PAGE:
Skip to main content

Alumni and Friends Making an Impact

Shannon Ahern posing for a photo.

Four Years, 600 Hours, One Teacher

UD’s teacher education program offers 600 hours of classroom experience, double the licensure requirements in Ohio, giving students distinct advantages as they move from student teaching to earning their place at the front of their own classroom.

Shannon Ahern completed observation and student teaching at four schools and is approaching graduation with a job at a special education school in Illinois — a school and student population she sought out as a result of her experience at UD. Thanks to her coursework and four years of hands-on experience, Ahern said she’s ready to apply what she’s learned.

“I think being placed in different schools attests to how UD puts you out into the field, helps you understand what you like the most and understand the profession in general,” she said.

In 2020, Ahern observed classrooms digitally. The next three years brought her four different opportunities to hone her skills, including at Archbishop Carroll High School where she was mentored by another UD grad, Ann Bertke ’92.

“Student teaching is a huge commitment,” said Novea McIntosh, UD teacher education associate professor and coordinator of the department’s adolescents to young adults program. “We want to make sure the pairing between our students and their placement schools and mentors is perfect because, at the end of the day, our students are going to impact the learning outcomes of the students in the classroom.”

That mentorship is a focus for the teacher education department when making placements.

“The skills Shannon came in with are a real testament to the teacher education program,” Bertke said. “I remember UD was putting undergraduate students in early when I was in school, even if it was just for observation, to help students get an idea if education is even what they want to do.”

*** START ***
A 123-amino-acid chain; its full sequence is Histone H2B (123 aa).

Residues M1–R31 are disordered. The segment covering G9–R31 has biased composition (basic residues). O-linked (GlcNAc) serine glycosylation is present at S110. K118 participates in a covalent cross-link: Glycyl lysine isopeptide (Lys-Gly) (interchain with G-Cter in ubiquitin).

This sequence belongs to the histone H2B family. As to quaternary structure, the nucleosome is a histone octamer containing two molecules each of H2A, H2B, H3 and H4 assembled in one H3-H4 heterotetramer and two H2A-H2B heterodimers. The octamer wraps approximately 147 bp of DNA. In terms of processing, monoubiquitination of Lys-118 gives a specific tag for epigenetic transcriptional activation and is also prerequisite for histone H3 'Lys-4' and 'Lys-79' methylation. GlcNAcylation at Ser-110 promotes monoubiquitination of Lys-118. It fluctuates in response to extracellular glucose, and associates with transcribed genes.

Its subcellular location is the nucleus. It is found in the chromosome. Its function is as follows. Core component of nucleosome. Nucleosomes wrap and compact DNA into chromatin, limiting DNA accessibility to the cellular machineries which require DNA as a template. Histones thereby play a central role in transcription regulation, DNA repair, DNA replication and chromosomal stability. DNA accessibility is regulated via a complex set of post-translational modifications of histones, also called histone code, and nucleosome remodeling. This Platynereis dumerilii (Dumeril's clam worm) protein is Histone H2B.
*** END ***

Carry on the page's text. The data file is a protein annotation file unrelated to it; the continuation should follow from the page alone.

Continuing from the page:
And Ahern said she gained insights from all her placements, from specific virtual teaching skills to how to be more effective working with students who speak English as a second language.

“Equity is a big part of our curriculum,” McIntosh said. “We look to our partner schools’ on how to refine our curriculum based on what they’re telling us in addition to changing state mandates. The populations our partner schools serve reflect our society’s population, so how we give access to all learners, not just the traditional learners in our schools, is important.”

Ahern’s student teaching with Bertke at Carroll High School helped her realize that she especially enjoyed working in a faith-based setting with similar values to the Marianist charisms at UD. And through weekly reflections with Bertke, Ahern did more than pick up skills — she gained the in-class experience she needs to step into her first year of teaching confidently.

Ahern said her final destination is different from what she thought it would be, but it also was a part of the process she learned from day one at UD — to expand her knowledge to best serve her students and to identify where she could be the most effective.

“I still remember the first day. I didn’t know what an IEP (individual education plan) was. For my final research paper, I wrote about students with autism and music therapy intervention,” Ahern said. “Now I will get to put it into practice.”

Previous Post

To Research and Beyond

Undergraduate student research experiences at UD can include conducting research over the summer and completing an honors thesis. Katie Hoener did both, which led to something bigger — authoring a textbook chapter with her mentor, Li-Yin Liu.
Read More
Next Post

A Touch of Home

Alina Munoz ’01 and her family met Myron Achbach ’58 when he made a recruitment visit to her high school in San Juan, Puerto Rico. His kindness and sincere presentation convinced them to choose UD, and that was just the beginning.

Read More